Will Auburn’s Nick Marshall flourish down field with the new addition of D’haquille Williams? Can Bo Wallace trim the turnovers and lead Ole Miss to a Western Division crown? At what point of the season will South Carolina’s Dylan Thompson near the 25-touchdown mark?

Another exciting SEC season is upon us and this week, we’ll try and guess the numbers for the league’s top talent at several positions.

To projected stat leaders for 2014:

Let’s break down the SEC’s best quarterbacks by class before moving into statistical projections:


Nick Marshall, Auburn: Entering his second and final season as the Tigers’ quarterback, improving on passing numbers is Marshall’s plan this season. Doing so would likely damage his shot at another 1,000-yard rushing campaign, but it would make the Auburn offense even more potent.

Bo Wallace, Ole Miss: Thanks to the mass exodus of several elite passers including Johnny Manziel and Aaron Murray, Wallace returns as the SEC’s career leader in several categories including touchdowns, yards, completions and attempts. He’ll have the Rebels’ exclusive keys to the offense again this season and should produce impressive numbers in a breakout year for Hugh Freeze’s gang.

Dak Prescott, Mississippi St.: There isn’t a quarterback in the league with more pressure on him heading into the season, a darkhorse Heisman candidate for a program looking to make a leap under Dan Mullen. He can handle that burden.


Maty Mauk, Mizzou: Few quarterbacks have the ‘IT’ factor, but Mizzou’s replacement for James Franklin possesses that strength. Gary Pinkel’s confident this sophomore can perform, but completion percentage is an area to watch.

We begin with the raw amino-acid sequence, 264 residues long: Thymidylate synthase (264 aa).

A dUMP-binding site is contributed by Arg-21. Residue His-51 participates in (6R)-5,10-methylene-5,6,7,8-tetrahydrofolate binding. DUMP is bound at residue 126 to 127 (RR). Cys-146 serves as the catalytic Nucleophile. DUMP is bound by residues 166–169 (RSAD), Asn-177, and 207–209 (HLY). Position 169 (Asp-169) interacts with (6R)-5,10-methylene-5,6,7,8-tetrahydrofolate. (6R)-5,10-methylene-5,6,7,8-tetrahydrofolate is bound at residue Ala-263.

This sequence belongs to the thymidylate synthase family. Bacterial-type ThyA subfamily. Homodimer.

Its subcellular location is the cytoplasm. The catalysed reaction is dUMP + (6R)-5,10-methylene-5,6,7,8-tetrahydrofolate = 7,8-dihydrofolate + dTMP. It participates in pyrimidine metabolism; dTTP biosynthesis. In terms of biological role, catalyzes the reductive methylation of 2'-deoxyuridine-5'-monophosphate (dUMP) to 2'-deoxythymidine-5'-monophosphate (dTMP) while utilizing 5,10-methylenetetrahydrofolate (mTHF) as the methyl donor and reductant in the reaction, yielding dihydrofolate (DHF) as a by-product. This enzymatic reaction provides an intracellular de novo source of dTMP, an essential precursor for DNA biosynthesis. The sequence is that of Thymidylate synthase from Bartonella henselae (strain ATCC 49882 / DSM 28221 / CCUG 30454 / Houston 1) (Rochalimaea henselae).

Dylan Thompson, South Carolina: A fifth-year senior on a mission, Thompson’s passing numbers should exceed Connor Shaw but the drop-off in rushing production is something the Gamecocks will have to replace elsewhere.

Jeff Driskel, Florida: One of the wild-cards in this mix, we’re leaning on Driskel to shine under new offensive coordinator Kurt Roper in a scheme that plays to his strengths. Health is an issue but if he plays in every game, Driskel will approach 1,000 yards on the ground.


Hutson Mason, Georgia: For the first time in five years, the Bulldogs head into a season opener without Aaron Murray as their starting quarterback. Mason knows the offense, understands its intricacies and finally gets his chance. Mark Richt’s advice? Just keep the train on the tracks and let Todd Gurley handle the heavy lifting.

Jacob Coker, Alabama: Jimbo Fisher knows what Coker is capable of, but the rest of the college football world does not. Coker won’t have to be Superman to carry the Crimson Tide, but decision-making and solid play on third down is crucial to Lane Kiffin’s plan.

Brandon Harris, LSU: Should this true freshman win the job over Anthony Jennings in fall practice, Harris will make several eye-opening plays this season against SEC competition. The adjustment period will be a challenge at times and turnovers could be an issue.


Passing TD Leaders (minimum 20)

Wallace 30; Mason 26; Mauk 25; Thompson 24; Prescott 22; Marshall 21; Coker 21; Driskel 20

Rushing TD Leaders (minimum 8)

Marshall 13; Prescott 13; Driskel 10; Mauk 8

Passing Yardage Leaders (minimum 2,800)

Wallace 3,852; Mason 3,112; Prescott 3,002; Mauk 2,997; Thompson 2,850

Rushing Yardage Leaders (minimum 500)

Marshall 906; Prescott 899; Driskel 815